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June 27, 2000


LA CROSSE, Wis.—Viterbo College was recently awarded a $58,105 grant from the National Science Foundation (NSF) to assist the college in purchasing and upgrading equipment to introduce modern Fourier transform nuclear magnetic resonance (FT-NMR) concepts and technology into the chemistry curriculum.

The grant, from the NSF Division of Undergraduate Education, pays for the half the cost of the projects it funds and the institutions pay for the other half. Viterbo was one of 300 colleges and universities nationwide to receive a grant of this kind. There were more than 1,000 applicants.

"The feedback I got from the program administrator was that it is an excellent proposal and they wanted to fully fund it," said Mike Collins, who worked on the grant proposal with fellow Viterbo chemistry professor Ron Amel and Grants Development Director Natalie McGarry.
In fact, one grant reviewer stated, "This proposal has the potential for a large impact at Viterbo."

Because FT-NMR is used to study and analyze the chemical structure of atoms, such as carbon, hydrogen, and phosphorous, the new, upgraded equipment, to be installed this July, will allow Viterbo students in chemistry, dietetics, and nursing to:

  • Increase their understanding of chemical structure and broaden their use of instruments;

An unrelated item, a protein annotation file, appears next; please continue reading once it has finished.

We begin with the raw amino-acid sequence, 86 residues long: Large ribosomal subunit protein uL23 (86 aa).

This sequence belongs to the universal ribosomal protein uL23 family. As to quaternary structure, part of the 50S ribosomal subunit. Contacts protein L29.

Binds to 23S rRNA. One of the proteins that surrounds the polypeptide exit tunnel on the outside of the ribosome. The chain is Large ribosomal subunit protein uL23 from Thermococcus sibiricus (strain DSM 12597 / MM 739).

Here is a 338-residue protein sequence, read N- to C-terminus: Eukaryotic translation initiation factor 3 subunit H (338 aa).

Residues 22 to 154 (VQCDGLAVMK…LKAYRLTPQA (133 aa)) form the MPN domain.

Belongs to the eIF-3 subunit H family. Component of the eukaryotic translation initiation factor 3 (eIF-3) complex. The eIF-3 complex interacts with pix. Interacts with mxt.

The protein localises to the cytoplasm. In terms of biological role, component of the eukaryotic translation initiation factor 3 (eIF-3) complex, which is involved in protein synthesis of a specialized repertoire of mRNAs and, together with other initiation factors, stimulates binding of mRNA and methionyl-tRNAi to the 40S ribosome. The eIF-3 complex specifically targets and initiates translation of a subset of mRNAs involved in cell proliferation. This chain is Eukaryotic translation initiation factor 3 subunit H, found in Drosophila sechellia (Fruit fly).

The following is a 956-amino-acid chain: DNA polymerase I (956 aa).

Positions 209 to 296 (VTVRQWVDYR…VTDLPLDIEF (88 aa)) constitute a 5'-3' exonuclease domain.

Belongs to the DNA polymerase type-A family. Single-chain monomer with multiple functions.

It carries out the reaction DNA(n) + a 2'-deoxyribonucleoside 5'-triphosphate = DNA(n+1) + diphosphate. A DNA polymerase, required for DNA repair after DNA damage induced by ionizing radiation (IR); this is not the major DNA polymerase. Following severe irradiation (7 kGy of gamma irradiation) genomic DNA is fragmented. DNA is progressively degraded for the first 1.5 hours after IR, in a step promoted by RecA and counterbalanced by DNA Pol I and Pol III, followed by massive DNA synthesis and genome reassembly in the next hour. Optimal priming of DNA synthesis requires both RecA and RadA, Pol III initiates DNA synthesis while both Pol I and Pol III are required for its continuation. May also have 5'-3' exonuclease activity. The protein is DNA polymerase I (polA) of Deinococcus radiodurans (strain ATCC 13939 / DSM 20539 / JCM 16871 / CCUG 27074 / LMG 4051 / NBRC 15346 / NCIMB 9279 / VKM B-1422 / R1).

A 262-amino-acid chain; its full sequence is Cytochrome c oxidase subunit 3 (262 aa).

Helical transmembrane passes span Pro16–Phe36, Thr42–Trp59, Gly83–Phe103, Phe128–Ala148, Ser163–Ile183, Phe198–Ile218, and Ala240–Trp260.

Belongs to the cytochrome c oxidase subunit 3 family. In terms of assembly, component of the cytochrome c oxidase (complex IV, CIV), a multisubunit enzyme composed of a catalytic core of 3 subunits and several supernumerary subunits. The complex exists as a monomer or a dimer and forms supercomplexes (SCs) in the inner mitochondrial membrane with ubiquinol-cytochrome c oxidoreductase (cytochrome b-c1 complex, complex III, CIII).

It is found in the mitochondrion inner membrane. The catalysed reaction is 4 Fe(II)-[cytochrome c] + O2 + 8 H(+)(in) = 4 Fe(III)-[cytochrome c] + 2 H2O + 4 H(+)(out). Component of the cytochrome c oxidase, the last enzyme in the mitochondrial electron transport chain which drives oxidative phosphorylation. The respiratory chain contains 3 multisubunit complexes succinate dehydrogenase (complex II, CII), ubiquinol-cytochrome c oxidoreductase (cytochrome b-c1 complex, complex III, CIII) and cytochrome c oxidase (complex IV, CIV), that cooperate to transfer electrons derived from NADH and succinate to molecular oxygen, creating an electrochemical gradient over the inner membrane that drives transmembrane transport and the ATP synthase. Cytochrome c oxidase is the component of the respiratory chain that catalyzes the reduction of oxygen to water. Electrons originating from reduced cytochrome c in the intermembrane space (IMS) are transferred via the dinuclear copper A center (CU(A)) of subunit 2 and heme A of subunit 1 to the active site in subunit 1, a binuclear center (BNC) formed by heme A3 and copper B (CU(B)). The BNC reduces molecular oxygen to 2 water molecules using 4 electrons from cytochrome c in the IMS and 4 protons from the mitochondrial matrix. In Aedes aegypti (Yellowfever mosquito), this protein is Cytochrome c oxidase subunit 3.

• Analyze a variety of compounds;
  • Analyze chemical structure in seconds—a process that had taken 5-15 minutes;
  • And use state-of-the-art equipment for classroom and research projects.

The proposal also allows for the software to be installed on 10 additional computers at Viterbo—making access easier for students.

But perhaps the most innovative component to the program is a collaboration with the University of Wisconsin—La Crosse in the resulting data collection. Students at the two schools will compare data with the lower field magnet from Viterbo and the higher field magnet from UWL. The data will posted to a web site accessible to individuals and schools with Nuts, a low-coast FT-NMR data processing software package, by August 2001.

"Our approach of combining what we do here with the data files from a higher field magnet and making it accessible globally, I think that’s unique," said Collins. "It is potentially useful to many people and organizations, particularly those without a state-of-the-art FT-NMR."

The National Science Foundation, located in Arlington, Va., is an independent agency of the U.S. government that promotes engineering and science through programs that invest more than $3.3 billion annually in almost 20,000 education and research projects. The NSF’s mission is to promote the progress of science; to advance the national health, prosperity, and welfare; and to secure the national defense.

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